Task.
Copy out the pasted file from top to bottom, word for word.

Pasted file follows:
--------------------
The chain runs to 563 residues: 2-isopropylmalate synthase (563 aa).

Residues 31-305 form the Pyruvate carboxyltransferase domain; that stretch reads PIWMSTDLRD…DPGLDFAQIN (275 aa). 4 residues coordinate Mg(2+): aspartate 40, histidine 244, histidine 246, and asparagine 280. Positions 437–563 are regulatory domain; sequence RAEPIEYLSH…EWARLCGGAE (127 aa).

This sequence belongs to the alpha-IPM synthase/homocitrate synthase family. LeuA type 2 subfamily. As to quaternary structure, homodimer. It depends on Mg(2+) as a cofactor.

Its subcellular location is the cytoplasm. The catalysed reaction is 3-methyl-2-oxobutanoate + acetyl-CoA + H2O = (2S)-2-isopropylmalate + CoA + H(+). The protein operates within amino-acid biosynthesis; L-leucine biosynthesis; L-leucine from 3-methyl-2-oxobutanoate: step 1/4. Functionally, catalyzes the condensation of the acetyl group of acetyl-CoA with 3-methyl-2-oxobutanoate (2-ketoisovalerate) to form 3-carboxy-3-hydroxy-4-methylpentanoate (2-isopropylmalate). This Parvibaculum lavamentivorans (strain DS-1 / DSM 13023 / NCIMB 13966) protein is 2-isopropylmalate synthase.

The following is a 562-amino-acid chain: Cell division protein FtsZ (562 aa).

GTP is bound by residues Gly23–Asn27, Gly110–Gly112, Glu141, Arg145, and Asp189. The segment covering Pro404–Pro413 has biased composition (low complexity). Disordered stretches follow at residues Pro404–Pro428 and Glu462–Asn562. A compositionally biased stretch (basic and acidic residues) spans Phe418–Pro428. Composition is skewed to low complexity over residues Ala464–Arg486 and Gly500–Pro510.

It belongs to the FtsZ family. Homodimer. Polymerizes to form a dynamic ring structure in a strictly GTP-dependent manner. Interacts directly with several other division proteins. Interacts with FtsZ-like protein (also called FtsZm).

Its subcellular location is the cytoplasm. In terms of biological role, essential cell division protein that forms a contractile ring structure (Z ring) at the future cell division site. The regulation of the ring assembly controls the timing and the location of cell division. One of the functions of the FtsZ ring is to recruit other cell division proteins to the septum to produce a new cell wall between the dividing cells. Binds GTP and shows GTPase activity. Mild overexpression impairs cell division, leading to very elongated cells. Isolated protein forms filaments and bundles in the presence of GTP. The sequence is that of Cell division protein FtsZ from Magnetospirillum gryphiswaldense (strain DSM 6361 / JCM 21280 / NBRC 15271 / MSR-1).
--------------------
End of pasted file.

The chain runs to 563 residues: 2-isopropylmalate synthase (563 aa).

Residues 31-305 form the Pyruvate carboxyltransferase domain; that stretch reads PIWMSTDLRD…DPGLDFAQIN (275 aa). 4 residues coordinate Mg(2+): aspartate 40, histidine 244, histidine 246, and asparagine 280. Positions 437–563 are regulatory domain; sequence RAEPIEYLSH…EWARLCGGAE (127 aa).

This sequence belongs to the alpha-IPM synthase/homocitrate synthase family. LeuA type 2 subfamily. As to quaternary structure, homodimer. It depends on Mg(2+) as a cofactor.

Its subcellular location is the cytoplasm. The catalysed reaction is 3-methyl-2-oxobutanoate + acetyl-CoA + H2O = (2S)-2-isopropylmalate + CoA + H(+). The protein operates within amino-acid biosynthesis; L-leucine biosynthesis; L-leucine from 3-methyl-2-oxobutanoate: step 1/4. Functionally, catalyzes the condensation of the acetyl group of acetyl-CoA with 3-methyl-2-oxobutanoate (2-ketoisovalerate) to form 3-carboxy-3-hydroxy-4-methylpentanoate (2-isopropylmalate). This Parvibaculum lavamentivorans (strain DS-1 / DSM 13023 / NCIMB 13966) protein is 2-isopropylmalate synthase.

The following is a 562-amino-acid chain: Cell division protein FtsZ (562 aa).

GTP is bound by residues Gly23–Asn27, Gly110–Gly112, Glu141, Arg145, and Asp189. The segment covering Pro404–Pro413 has biased composition (low complexity). Disordered stretches follow at residues Pro404–Pro428 and Glu462–Asn562. A compositionally biased stretch (basic and acidic residues) spans Phe418–Pro428. Composition is skewed to low complexity over residues Ala464–Arg486 and Gly500–Pro510.

It belongs to the FtsZ family. Homodimer. Polymerizes to form a dynamic ring structure in a strictly GTP-dependent manner. Interacts directly with several other division proteins. Interacts with FtsZ-like protein (also called FtsZm).

Its subcellular location is the cytoplasm. In terms of biological role, essential cell division protein that forms a contractile ring structure (Z ring) at the future cell division site. The regulation of the ring assembly controls the timing and the location of cell division. One of the functions of the FtsZ ring is to recruit other cell division proteins to the septum to produce a new cell wall between the dividing cells. Binds GTP and shows GTPase activity. Mild overexpression impairs cell division, leading to very elongated cells. Isolated protein forms filaments and bundles in the presence of GTP. The sequence is that of Cell division protein FtsZ from Magnetospirillum gryphiswaldense (strain DSM 6361 / JCM 21280 / NBRC 15271 / MSR-1).